The Lonely Hearts Killers
A New Direction
He bought passage on another ship headed for Alabama. When the boat arrived at the port of Mobile, Fernandez did a stupid thing. He stole a large quantity of clothing and items from the ship's storeroom that were clearly marked. When he tried to pass through customs, he was immediately arrested. He had no explanation for his conduct and when he was asked why he committed the theft, he said, "I don't know. I can't think. I can't say why I did it. I just saw other men putting a towel or two in their bags, so I thought I'd do the same. Only I just couldn't seem to stop." He was sentenced to one year in the federal penitentiary in Tallahassee, Florida. While he was in prison, Fernandez became cellmates with a Haitian man. This man, a follower of the ancient religion Vodun, introduced Raymond to the practice of voodoo and plunged him into the world of the occult.
He became convinced that he had a secret power over women that originated with voodoo. His sexual powers were at their peak, he believed, when they were enhanced by the energy of the Vodun. Erroneously described as an evil religion, it is a derivative of several African religions, mostly Nigerian, some of which go back over 5,000 years. Raymond fell into the dark side of voodoo and believed that he was a oungan(priest) who could obtain his mystical powers from the Loa (spirits). He read the notorious "Haiti or the Black Republic," written in 1884 and the source of a great deal of misinformation about the Vodun religion. It contained lurid descriptions of human sacrifice and tortures, which later captured the imagination of Hollywood filmmakers who produced films that perpetuated that myth. Fernandez told friends that he could make love with women from great distances by placing voodoo powders inside the envelopes. In his letters, he asked his victims to send a lock of their hair, an earring, or some personal item that he could utilize in voodoo rituals to strengthen his supernatural control. Unsuspecting women, he believed, then fell at his feet, consumed by the erotic sexual persuasion of Raymond Fernandez, voodoo houngan.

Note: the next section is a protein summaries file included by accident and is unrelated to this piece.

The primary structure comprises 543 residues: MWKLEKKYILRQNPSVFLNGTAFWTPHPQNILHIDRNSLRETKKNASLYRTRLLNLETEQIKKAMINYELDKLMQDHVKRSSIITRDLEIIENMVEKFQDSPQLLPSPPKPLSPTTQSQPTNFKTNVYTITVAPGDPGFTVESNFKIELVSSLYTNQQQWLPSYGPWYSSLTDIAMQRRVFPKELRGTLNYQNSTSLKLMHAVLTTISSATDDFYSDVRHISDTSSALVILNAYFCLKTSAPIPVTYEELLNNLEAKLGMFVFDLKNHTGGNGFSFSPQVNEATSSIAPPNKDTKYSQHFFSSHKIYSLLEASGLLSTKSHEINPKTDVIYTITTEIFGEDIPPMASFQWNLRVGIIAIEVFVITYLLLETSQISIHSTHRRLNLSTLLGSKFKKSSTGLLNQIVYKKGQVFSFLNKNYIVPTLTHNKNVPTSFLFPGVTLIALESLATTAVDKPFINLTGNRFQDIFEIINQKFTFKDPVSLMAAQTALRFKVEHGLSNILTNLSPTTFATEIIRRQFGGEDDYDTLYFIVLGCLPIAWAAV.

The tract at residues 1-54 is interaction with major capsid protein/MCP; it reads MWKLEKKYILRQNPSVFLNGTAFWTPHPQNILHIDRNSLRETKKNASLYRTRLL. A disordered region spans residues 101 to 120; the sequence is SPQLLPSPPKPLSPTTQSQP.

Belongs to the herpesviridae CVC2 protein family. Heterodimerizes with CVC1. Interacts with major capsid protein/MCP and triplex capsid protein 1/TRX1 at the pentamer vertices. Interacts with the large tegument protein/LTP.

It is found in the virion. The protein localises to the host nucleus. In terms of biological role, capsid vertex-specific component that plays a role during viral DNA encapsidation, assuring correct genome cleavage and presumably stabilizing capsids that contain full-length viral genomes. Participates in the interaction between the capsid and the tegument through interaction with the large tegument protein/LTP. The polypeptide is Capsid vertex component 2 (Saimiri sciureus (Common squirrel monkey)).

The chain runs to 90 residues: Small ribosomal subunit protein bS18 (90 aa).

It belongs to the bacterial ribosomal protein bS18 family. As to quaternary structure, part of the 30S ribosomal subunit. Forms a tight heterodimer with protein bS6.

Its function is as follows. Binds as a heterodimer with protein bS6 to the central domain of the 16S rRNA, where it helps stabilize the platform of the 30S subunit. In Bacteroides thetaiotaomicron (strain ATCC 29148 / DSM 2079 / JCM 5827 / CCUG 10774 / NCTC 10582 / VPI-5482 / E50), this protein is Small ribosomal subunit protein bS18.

In 1946, Raymond was released from prison and moved to Brooklyn to live with his sister. His relatives were upset with his appearance, which had changed dramatically since the accident. He was mostly bald where before he had an abundance of rich, dark hair. The scar from the accident was plainly visible on the top of his head. Raymond locked himself in his room for days at a time and complained of painful headaches. During this period, he began to write dozens of letters to "lonely hearts" clubs where, through the mails, he began to seduce gullible females who were looking for men. Once he gained their trust, he would steal money, jewelry, checks; whatever he could embezzle. Then, he would disappear forever. The victims, often too embarrassed to complain, rarely reported the episodes to the police.